Worst-case complexity of this function?

Hi,

Could you tell me why the worst-case complexity of the sort() function is O(nlg(n))?

Code:

`struct s1 {`

long code;

struct s1 *next;

};

struct s2 {

long code;

struct s2 *left;

struct s2 *right;

};

typedef struct s1 record;

typedef struct s2 node;

...

void sort(record **head) {

record *p;

node *root = NULL;

long t;

if (*head == NULL) {

return;

}

p = *head;

do {

add(&root, p->code); // Worst-case complexity O(lg(n))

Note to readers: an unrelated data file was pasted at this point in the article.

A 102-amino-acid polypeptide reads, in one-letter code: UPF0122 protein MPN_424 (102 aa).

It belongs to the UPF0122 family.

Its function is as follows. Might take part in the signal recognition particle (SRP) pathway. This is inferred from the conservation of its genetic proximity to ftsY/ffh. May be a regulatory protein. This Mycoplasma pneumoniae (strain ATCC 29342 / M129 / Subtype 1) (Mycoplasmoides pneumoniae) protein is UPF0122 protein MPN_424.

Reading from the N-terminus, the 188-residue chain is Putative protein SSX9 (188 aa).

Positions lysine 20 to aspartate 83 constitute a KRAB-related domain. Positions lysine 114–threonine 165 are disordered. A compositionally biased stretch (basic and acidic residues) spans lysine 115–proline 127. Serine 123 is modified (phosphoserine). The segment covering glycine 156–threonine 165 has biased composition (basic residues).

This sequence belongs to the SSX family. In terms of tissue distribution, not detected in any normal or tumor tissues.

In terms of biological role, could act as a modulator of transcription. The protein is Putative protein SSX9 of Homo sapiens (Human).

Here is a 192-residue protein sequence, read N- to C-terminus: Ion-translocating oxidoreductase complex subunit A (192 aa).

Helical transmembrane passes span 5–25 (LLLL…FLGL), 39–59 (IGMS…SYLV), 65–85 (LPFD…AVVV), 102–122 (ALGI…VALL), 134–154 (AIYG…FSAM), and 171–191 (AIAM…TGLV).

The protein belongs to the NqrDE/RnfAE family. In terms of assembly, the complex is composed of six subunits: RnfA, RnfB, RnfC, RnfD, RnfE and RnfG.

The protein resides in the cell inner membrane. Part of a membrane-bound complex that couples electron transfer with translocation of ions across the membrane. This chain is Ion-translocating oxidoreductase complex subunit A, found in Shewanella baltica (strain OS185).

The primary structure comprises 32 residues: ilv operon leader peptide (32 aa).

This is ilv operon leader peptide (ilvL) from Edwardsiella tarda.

p = p->next;

} while (p != NULL); // Will run n times (there are n elements in the list)

p = *head;

inOrder(add, &p); // Adds values to the list in sorted order. Complexity of in-order transversal is O(n), right?

}

This function is supposed to sort a linked list using a binary search tree. It is an example from one of my school books. Here's how I calculated the worst-case complexity:

n * lg(n) + n => O(n), because n is of higher growth order than n * lg(n)

What am I doing wrong?